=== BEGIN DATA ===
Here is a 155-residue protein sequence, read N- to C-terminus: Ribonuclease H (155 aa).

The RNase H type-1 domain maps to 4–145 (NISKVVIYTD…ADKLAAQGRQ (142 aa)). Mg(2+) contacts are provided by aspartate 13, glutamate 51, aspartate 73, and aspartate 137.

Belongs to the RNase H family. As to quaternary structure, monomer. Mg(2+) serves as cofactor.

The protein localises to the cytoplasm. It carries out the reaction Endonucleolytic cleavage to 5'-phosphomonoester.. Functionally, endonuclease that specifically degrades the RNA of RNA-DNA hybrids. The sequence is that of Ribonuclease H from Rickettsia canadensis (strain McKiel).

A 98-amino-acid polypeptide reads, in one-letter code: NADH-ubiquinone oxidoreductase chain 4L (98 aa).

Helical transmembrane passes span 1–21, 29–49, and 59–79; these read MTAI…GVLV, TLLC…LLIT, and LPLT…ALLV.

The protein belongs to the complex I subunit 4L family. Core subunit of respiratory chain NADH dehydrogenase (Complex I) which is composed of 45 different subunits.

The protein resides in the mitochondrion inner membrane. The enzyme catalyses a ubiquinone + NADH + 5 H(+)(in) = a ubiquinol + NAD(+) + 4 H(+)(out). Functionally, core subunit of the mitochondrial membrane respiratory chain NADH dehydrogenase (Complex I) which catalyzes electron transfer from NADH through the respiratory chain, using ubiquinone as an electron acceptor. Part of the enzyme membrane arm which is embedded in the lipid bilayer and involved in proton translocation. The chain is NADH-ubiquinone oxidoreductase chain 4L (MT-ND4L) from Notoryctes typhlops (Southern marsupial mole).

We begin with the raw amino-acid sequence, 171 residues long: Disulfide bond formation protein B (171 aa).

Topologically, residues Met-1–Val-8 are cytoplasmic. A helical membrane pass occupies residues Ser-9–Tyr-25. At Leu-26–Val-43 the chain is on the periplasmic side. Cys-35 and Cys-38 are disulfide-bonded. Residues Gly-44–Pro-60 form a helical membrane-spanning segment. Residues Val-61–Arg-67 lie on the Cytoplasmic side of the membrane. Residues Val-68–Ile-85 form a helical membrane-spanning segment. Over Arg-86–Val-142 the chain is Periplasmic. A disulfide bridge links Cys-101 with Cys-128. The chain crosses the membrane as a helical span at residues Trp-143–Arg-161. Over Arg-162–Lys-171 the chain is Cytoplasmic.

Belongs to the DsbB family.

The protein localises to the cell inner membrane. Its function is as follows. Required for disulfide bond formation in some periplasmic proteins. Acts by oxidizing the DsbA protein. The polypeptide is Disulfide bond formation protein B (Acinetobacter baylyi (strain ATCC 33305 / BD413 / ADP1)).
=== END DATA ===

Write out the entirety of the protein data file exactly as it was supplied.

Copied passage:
Here is a 155-residue protein sequence, read N- to C-terminus: Ribonuclease H (155 aa).

The RNase H type-1 domain maps to 4–145 (NISKVVIYTD…ADKLAAQGRQ (142 aa)). Mg(2+) contacts are provided by aspartate 13, glutamate 51, aspartate 73, and aspartate 137.

Belongs to the RNase H family. As to quaternary structure, monomer. Mg(2+) serves as cofactor.

The protein localises to the cytoplasm. It carries out the reaction Endonucleolytic cleavage to 5'-phosphomonoester.. Functionally, endonuclease that specifically degrades the RNA of RNA-DNA hybrids. The sequence is that of Ribonuclease H from Rickettsia canadensis (strain McKiel).

A 98-amino-acid polypeptide reads, in one-letter code: NADH-ubiquinone oxidoreductase chain 4L (98 aa).

Helical transmembrane passes span 1–21, 29–49, and 59–79; these read MTAI…GVLV, TLLC…LLIT, and LPLT…ALLV.

The protein belongs to the complex I subunit 4L family. Core subunit of respiratory chain NADH dehydrogenase (Complex I) which is composed of 45 different subunits.

The protein resides in the mitochondrion inner membrane. The enzyme catalyses a ubiquinone + NADH + 5 H(+)(in) = a ubiquinol + NAD(+) + 4 H(+)(out). Functionally, core subunit of the mitochondrial membrane respiratory chain NADH dehydrogenase (Complex I) which catalyzes electron transfer from NADH through the respiratory chain, using ubiquinone as an electron acceptor. Part of the enzyme membrane arm which is embedded in the lipid bilayer and involved in proton translocation. The chain is NADH-ubiquinone oxidoreductase chain 4L (MT-ND4L) from Notoryctes typhlops (Southern marsupial mole).

We begin with the raw amino-acid sequence, 171 residues long: Disulfide bond formation protein B (171 aa).

Topologically, residues Met-1–Val-8 are cytoplasmic. A helical membrane pass occupies residues Ser-9–Tyr-25. At Leu-26–Val-43 the chain is on the periplasmic side. Cys-35 and Cys-38 are disulfide-bonded. Residues Gly-44–Pro-60 form a helical membrane-spanning segment. Residues Val-61–Arg-67 lie on the Cytoplasmic side of the membrane. Residues Val-68–Ile-85 form a helical membrane-spanning segment. Over Arg-86–Val-142 the chain is Periplasmic. A disulfide bridge links Cys-101 with Cys-128. The chain crosses the membrane as a helical span at residues Trp-143–Arg-161. Over Arg-162–Lys-171 the chain is Cytoplasmic.

Belongs to the DsbB family.

The protein localises to the cell inner membrane. Its function is as follows. Required for disulfide bond formation in some periplasmic proteins. Acts by oxidizing the DsbA protein. The polypeptide is Disulfide bond formation protein B (Acinetobacter baylyi (strain ATCC 33305 / BD413 / ADP1)).